Virus cases are surging in Japan, and Abe may be bowing out
Bloomberg -- Aug 05
Japan’s tally of virus infections is shooting up faster than ever, and support for Prime Minister Shinzo Abe is sinking to new lows.

While Japan’s total death toll remains close to the number the U.S. sees in a day, the public fears Japan may be sitting on a ticking time bomb. Abe’s approval slid to a record low of 35.4% in a poll published by JNN Monday. More than 60% of respondents said Abe should declare a second state of emergency to bring infections under control -- something his ministers have rejected.

Abe has come under fire for failing to hold a press briefing since June, although his main spokesman said he was in good health. After years of consolidating power, Abe may be starting to let go: Speculation over an early election has all but ended, and it looks like he’s letting potential successors vie for attention before his term as party leader ends in Sept. 2021. Asked Tuesday if he should address the media, Abe deferred to others in his cabinet.

“He no longer appears to be indispensable, the only one who can keep Japan safe,” said Tobias Harris, an analyst at advisory firm Teneo. “Instead, he has appeared indecisive, several steps behind events, and unable to communicate directly with the public.”

That has left the country in a political limbo. No one in Abe’s ruling Liberal Democratic Party has stood out as a likely successor, while opposition parties are mired in single-digit support rates. Local leaders who have gained support for their virus management, such as Tokyo Governor Yuriko Koike, don’t have the political machine to win a national election.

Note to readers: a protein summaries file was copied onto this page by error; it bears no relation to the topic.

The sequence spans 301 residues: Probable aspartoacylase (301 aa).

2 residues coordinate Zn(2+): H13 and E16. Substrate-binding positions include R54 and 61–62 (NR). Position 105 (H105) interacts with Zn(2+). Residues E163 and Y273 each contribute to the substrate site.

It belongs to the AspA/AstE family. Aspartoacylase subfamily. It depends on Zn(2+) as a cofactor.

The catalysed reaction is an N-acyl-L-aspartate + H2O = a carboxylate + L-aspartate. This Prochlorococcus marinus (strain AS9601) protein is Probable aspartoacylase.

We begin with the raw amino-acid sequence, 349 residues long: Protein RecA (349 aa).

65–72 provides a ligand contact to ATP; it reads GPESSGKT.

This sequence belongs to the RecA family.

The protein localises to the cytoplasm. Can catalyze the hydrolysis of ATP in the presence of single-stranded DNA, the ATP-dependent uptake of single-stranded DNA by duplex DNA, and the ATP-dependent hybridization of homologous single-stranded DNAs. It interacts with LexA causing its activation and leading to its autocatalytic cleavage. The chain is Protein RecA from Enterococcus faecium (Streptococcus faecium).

Abe’s government has looked out of sync with public fears, seen by a push to encourage domestic travel with subsidies despite criticism it will spread the virus. Next week, Japan enters one of its busiest travel periods -- the “Obon” holidays -- and the national government hasn’t issued a blanket request for people to stay home even though some regional states are asking people not to visit.

In the latest of a series of flip-flops, Abe has ditched his ill-fitting trademark cloth mask for a larger face covering. What became known as the Abe mask, sent at great expense to all households, was derided for being too small.

News source: Bloomberg
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